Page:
At Real Madrid, Ozil enjoyed great success playing with both Gonzalo Higuain who embodies the former and Karim Benzema who embodies the latter. Even for Germany, Ozil’s greatest success comes by playing with a forward like Miroslav Klose, a player not averse to dropping deep to link plays. Additionally, for both Real Madrid and Germany, Ozil always had a player willing to exploit the forward’s running back to fill that slot.At Real, this was most often Ronaldo and for Germany this is most often Thomas Muller.

Even further back at Bremen when Thomas Schaaf still played a diamond in midfield, Ozil was linking with Claudio Pizarro – a forward as intelligent as they come both with his back to goal and in his linkup play.

At Arsenal though, Giroud offers exactly the kind of option that Ozil struggles to play with. The Frenchman is good with his back to goal, meaning the player behind him often has the opportunity to exploit the space behind the striker to either break beyond the defence or use the striker as a rebound option to strike at goal. Unfortunately, both of these are options Ozil is not very comfortable with, but say a player like Toni Kroos or Frank Lampard would probably thrive in. But with Arsenal lacking too many forward options, and most managers knowing Arsenal’s style, teams have found a simple way to defend against them.

Giroud is not blessed with pace so center-backs are comfortable pushing up the pitch to squeeze the space that the midfield has to operate in. They are comfortable knowing that even if they do step up, there is no player like Theo Walcott to run beyond them and whose pace and directness can catch them off guard. This often means Ozil find himself coming deeper for possession and seeing his passes have much less of an impact. This also means Arsenal have been far less fluid this season then they have been in previous years, especially in their attacking play.

There are problems too with the back of Arsenal’s midfield which often means that circulation of the ball from back to front is often not quick enough. Not without reason has Mikel Arteta never received a Spain cap.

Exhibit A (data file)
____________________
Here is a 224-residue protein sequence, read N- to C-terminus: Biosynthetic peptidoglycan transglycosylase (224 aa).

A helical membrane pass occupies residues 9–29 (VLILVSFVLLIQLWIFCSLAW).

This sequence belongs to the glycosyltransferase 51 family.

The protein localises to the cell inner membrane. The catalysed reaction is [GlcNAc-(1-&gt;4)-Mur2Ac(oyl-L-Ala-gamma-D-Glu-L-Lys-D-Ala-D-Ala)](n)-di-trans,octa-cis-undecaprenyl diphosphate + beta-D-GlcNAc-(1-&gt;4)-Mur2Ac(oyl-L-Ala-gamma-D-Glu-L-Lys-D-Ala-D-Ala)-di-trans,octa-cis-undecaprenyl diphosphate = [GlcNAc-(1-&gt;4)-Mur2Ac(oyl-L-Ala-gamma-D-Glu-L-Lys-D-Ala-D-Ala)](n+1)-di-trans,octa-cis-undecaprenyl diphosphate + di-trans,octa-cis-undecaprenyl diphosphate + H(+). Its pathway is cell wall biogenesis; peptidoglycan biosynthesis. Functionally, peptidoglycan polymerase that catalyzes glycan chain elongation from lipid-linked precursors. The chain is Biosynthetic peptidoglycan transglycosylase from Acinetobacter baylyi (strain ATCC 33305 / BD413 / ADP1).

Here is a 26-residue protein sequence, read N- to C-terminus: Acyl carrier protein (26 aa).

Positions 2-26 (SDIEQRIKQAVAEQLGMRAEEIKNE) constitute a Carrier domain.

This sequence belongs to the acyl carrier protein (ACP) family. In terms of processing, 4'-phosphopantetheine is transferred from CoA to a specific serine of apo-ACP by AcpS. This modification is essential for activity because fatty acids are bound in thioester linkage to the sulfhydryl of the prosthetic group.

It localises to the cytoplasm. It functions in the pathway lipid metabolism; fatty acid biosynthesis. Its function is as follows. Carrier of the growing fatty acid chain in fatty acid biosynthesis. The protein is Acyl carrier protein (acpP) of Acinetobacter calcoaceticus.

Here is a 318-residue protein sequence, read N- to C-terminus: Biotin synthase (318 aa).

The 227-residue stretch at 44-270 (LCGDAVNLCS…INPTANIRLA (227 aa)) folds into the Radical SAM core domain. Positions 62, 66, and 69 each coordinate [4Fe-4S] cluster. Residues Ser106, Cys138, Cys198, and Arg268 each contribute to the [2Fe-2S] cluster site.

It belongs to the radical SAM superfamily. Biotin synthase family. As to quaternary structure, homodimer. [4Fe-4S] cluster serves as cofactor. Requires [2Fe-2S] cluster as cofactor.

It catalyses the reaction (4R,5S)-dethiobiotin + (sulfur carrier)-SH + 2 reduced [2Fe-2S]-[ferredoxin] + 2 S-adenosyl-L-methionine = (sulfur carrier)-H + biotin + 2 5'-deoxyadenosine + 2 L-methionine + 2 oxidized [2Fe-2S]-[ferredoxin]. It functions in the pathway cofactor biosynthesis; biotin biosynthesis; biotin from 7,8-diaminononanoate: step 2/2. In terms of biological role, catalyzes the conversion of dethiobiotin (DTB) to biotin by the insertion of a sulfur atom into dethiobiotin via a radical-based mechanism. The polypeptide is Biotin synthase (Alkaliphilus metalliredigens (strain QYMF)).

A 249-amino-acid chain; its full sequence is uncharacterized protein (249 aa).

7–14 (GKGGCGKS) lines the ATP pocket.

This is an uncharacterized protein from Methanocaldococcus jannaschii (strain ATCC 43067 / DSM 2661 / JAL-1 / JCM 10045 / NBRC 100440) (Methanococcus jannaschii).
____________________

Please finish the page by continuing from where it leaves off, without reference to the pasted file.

All this should not be seen as a means to defend Ozil’s contribution. Indeed it is by nature an effort to explain his impact to rational supporters who don’t somehow crow about how he supposedly goes missing in big games or how he apparently lacks commitment. You could try explaining to this large group his record against Barcelona in the last few years or tell them how he generally covers more ground than Oliver Giroud every game, but for some no explanation will suffice.

Others though will realize that Ozil is a truly exceptional talent whose natural ability and skill has the potential to light up the Premier League. The onus is on Arsenal and Arsene Wenger to find the right combination to do this. And if they do, that elusive Premier League crown may not be that far in the distance.

The Author

Quazi Zulquarnain

Moonlighting sports writer for The Daily Star, Wisden, IBWM, Bundesliga Fanatic and more. Have a development professional alter-ego.

7 thoughts on “Great expectations – assessing Mesut Ozil

  1. Outstanding article and exactly the problem with Arsenal now. Ramsey thrived alongside Ozil because of the very same reasons. The late runs into the box. Walcott after coming back from injury had the same effect with his pace and ability to make the run behind the defenders. Currently Arsenal are missing the two players who make Ozil tick and that is the sole reason for their decline in form.